By Ron VandenBoom
People hoping to get an early start on the flu season by getting vaccinated early may have to delay their plans for at least another week or two.
A temporary shortage of flu vaccine has caused the Hill County Health Nurse, Cindy Smith, to postpone vaccinations until supplies arrive to meet the demand.
Smith said there will be enough vaccine, but it's going to come slowly.
"It just took a while for them to manufacture the vaccine this year... because they wanted to make sure they had enough protection in the serum before they got it out to us," Smith said Tuesday.
Smith, who in past year would already have started the annual vaccinations, said she has been notified that she will receive 15 percent of her order for the vaccine within the next week or two.
That should amount to about 280 doses, she said. She has ordered a total of about 1,700 doses.
Smith said for the moment she is taking the names of people who have stopped in or called the office so she can establish a priority schedule and a call list.
People most at risk will be put at the top of the priority list, she said.
That list will include the elderly and those with long-term health problems such as heart disease, lung disease, asthma, kidney disease, diabetes, and anemia.
Second in priority will be people involved in public health and safety such as health care workers, policemen and firemen, she said.
Smith said she has been told that the bulk of the vaccine, 58 percent, should arrive in late November and the final shipment of 27 percent is expected in December.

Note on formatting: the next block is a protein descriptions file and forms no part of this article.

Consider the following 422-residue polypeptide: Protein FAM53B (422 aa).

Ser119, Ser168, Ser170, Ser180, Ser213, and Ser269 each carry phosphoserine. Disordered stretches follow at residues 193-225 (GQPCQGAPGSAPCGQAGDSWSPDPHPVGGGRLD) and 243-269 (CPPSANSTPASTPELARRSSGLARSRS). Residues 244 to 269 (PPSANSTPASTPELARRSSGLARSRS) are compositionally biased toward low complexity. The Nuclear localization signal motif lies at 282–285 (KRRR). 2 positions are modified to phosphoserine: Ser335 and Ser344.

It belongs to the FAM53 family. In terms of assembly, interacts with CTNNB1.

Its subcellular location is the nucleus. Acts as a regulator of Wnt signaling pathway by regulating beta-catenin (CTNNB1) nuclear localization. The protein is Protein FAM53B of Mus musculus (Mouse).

Smith will notify people on the priority list when the first batch of vaccine arrives so they can come get their shot. She said she would also notify the Havre Daily News and the radio station when the serum becomes available.
"I don't want to alarm people who don't have their shot yet," she said. "People shouldn't be worried. They still have time."
Smith said shots can still be effective even into February and March and a lot of the time the major part of the flu season doesn't even arrive until December or January.
Clinics that Smith said she normally arranges at Eagles Manner, the North Central Montana Senior Center, and in communities along the Hi-Line have also been postponed due to the delay in getting serum. She said she will schedule the clinics just like in past years, but she does not know yet when or where they might be.
Smith said Northern Montana Hospital has received about 2,000 doses and has distributed it to the various doctors at the hospital and at the clinic (North Montana Medical Group).
She said people wanting a shot can contact their family doctor to see whether they still have serum and if they do they can get a shot there. Normally, she said, no appointment is necessary to get the shot, but people should call in advance to let them know they're coming.
For people who prefer to get their shot from the County Health Department, the cost this year will be $10 and it can be covered by Medicare, Smith said.
For more information or to get on a priority list for a shot, call the Health Department at 265-5481.